WARP Book 2: The Hangman’s Revolution by Eoin Colfer, a review
George: WARP Book 2: The Hangman’s Revolution by Eoin Colfer was released this summer and I was thrilled to get my hands on it. The first book in the series, WARP: The Reluctant Assassin really impressed both of us and our review on Communicore Weekly discussed some of our favorite aspects of the book, including time travel. It really was an ingenious set-up for a new series and we both wondered how and when Colfer would take it in the future, so to speak.
You can listen to our review of WARP: The Reluctant Assassin, here!
Jeff: Colfer has been one of my favorite authors since his Artemis Fowl series, so I was excited to see him really jump into something new. The Hangman’s Revolution doesn’t disappoint at all. Picking up where the first book left off (sort of), we quickly learn that time travel has its consequences, whether or not you are the direct cause of changing the future. It’s an interesting premise (which had me re-reading the end of the original book again) that sets the story into motion.
George: The premise of the first novel is that the FBI is using time travel as a witness relocation program. The FBI takes a person of note in a court case or one that needs to be protected and they spirit them to the past. As we find out in the first book, strange and undesirable things can happen when things get all wibbly-wobbly… timey-wimey… stuff. The Hangman’s Revolution starts of pretty strangely and I felt really out of context with the story. I’m a huge fan of Eoin Colfer, so I was surprised that the first 40 pages or so were so disconcerting. Maybe it was on purpose.
Jeff: Looking back, I definitely think it was on purpose. Chevie Savano, one of the main characters, is out of place and out of touch with the “world” she returned to after the events of the first book. She remembers things quite differently (as do we!), and she is awfully confused. That definitely made the reader fit into her shoes, because we felt just as disoriented as her. However, as things begin to pick up, the story builds its steam and regains its footing, and becomes a fantastic time-travel adventure.
George: One of the things I really liked in the book were the quotes at the beginning of each chapter, by Charles Smart, the inventor of this form of time travel. It really helped to ground the story for me and point out that time travel might not always be safe. They were also very Doctor Who-ish. In addition to Chevie, we run into King Otto and the main character from The Reluctant Assassin, Riley. Of course, there are also a pair of Thundercats.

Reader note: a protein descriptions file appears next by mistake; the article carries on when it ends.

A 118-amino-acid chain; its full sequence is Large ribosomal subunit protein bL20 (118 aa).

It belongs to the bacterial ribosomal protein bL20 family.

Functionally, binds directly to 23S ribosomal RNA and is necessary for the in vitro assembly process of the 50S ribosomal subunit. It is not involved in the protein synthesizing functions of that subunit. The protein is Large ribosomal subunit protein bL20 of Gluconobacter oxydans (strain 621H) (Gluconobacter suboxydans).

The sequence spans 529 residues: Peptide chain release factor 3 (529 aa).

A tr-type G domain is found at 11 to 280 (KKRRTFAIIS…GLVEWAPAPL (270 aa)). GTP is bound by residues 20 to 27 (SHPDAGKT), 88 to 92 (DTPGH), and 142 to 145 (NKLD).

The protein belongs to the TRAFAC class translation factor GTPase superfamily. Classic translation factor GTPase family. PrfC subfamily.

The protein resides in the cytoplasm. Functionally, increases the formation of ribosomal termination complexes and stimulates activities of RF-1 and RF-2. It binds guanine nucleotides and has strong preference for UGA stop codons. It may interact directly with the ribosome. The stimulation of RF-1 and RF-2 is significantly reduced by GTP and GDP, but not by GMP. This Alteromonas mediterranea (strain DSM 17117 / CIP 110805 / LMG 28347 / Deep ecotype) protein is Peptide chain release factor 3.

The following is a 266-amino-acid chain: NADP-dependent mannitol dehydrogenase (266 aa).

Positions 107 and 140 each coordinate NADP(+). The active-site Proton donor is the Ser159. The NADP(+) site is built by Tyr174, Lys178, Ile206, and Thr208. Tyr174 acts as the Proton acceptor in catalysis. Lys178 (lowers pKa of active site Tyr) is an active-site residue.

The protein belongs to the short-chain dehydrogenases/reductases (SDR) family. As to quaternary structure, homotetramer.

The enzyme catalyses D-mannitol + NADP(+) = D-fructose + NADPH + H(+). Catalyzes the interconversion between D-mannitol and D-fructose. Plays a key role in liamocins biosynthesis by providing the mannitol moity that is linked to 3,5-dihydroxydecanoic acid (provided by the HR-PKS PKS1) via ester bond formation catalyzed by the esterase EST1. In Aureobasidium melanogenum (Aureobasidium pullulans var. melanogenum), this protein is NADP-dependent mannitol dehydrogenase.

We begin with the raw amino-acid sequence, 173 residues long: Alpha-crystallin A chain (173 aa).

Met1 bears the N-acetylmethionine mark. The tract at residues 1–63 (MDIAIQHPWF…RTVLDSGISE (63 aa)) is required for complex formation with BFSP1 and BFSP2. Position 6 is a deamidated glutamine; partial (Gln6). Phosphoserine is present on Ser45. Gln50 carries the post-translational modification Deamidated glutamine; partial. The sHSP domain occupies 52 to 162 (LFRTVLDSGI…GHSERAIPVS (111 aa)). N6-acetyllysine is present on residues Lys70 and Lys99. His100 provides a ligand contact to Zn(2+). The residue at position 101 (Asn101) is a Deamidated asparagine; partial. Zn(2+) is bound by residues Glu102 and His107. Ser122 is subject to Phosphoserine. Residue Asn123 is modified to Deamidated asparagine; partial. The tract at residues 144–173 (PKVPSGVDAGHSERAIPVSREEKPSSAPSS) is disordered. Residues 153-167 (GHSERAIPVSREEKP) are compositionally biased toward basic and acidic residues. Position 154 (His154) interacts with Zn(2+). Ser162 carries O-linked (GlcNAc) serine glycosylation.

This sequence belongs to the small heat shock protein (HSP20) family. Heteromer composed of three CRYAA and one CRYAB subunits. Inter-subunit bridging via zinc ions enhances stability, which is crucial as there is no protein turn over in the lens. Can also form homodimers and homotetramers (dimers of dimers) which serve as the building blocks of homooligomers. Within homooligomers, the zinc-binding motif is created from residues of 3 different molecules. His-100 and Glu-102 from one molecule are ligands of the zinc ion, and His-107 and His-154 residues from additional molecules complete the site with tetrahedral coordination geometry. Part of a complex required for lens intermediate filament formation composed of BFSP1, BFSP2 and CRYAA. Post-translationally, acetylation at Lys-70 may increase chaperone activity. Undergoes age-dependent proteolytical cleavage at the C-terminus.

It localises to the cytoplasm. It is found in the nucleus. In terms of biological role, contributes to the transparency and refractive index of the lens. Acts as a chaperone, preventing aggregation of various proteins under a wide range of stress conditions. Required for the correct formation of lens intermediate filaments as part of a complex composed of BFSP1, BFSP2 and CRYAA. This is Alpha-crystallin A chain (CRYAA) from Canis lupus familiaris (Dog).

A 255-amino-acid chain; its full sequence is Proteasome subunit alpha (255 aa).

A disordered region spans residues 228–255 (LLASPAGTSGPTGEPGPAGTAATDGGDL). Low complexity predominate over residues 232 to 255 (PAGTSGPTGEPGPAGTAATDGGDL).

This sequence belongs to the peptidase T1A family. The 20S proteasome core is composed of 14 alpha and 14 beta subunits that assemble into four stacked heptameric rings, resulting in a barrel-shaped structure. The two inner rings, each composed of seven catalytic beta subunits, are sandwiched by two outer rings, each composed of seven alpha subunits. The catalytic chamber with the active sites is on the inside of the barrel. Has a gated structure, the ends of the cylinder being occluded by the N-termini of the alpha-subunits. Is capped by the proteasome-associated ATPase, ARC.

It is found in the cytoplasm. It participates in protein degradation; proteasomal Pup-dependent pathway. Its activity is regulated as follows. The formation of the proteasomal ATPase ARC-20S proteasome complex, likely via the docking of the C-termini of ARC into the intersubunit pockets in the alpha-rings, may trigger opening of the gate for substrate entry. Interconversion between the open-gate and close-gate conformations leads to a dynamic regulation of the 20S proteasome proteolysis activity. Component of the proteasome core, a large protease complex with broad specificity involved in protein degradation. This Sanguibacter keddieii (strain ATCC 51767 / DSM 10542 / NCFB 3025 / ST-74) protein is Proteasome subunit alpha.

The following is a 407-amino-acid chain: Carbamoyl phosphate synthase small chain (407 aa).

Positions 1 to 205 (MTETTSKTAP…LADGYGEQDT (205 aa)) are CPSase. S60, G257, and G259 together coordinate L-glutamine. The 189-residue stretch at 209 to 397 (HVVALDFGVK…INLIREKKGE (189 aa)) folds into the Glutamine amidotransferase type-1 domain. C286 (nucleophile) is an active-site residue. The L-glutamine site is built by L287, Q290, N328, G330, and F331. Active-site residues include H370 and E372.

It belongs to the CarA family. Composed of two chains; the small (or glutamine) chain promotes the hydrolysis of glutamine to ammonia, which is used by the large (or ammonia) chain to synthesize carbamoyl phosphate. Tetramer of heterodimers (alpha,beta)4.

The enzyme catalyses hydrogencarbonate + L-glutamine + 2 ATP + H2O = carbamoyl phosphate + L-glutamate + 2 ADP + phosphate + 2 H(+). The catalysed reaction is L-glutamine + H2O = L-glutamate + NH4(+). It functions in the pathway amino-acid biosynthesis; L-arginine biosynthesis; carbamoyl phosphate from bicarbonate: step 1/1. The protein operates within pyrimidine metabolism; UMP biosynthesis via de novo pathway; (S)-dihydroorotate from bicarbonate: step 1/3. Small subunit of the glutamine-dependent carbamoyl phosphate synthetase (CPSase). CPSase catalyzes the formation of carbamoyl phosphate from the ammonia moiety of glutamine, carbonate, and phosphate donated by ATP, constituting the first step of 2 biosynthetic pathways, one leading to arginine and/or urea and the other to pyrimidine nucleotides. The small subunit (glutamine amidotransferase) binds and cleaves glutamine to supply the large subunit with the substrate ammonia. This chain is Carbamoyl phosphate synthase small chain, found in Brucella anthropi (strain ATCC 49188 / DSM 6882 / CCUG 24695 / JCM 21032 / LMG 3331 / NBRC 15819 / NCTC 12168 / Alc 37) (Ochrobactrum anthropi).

Jeff: Yes, Thundercats is what he said, folks. You see, as part of the alternate future that Chevie and Riley unknowingly create, there are a bunch of pop references that come up as part of Box’s master plan. Who is Box? Why, he is the antagonist this go round. And quite an antagonist he is. You see, he was a man from the future, who was thought to be lost in the past. When he emerged and took over with his future technology, he basically created a religion about himself, and thus, everyone in the future treats him as God. To be honest, for a kid’s story, the end raises a lot of very interesting and deep questions about religion and the effects it has on a society, along with the origins of religious stories.
George: The Hangman’s Revolution is really quite a spellbinding story that is full of twists and turns. Colfer weaves a very deft tale that is more than just a page-turner; there’s a sophistication and intelligence that is the hallmark of really good fiction. The characters have a very human element and London plays as important a role as the characters, themselves. Just like in The Reluctant Assassin, Colfer does an amazing job of painting a sepia-colored London that’s not as romantic as you might think.
Jeff: It’s very real, and it’s very gross. And it’s definitely not what the Thundercats had their mind filled with about their beloved leader before they unwittingly arrived there. All in all, the book was a really good addition to the series, and I’m excited to see where Colfer takes it next. I hope he is able to keep this level of action and fun for the rest of the WARP series.
George: Even though this series is geared towards tweens and teens, most adults that enjoy fast-paced and well-written stories about time travel will love this book and the WARP series. As Jeff mentioned, we’re both really excited about it and urge you to pick up a copy.
Jeff: We also have the minds of 15 year-olds, so it really is up our alley.
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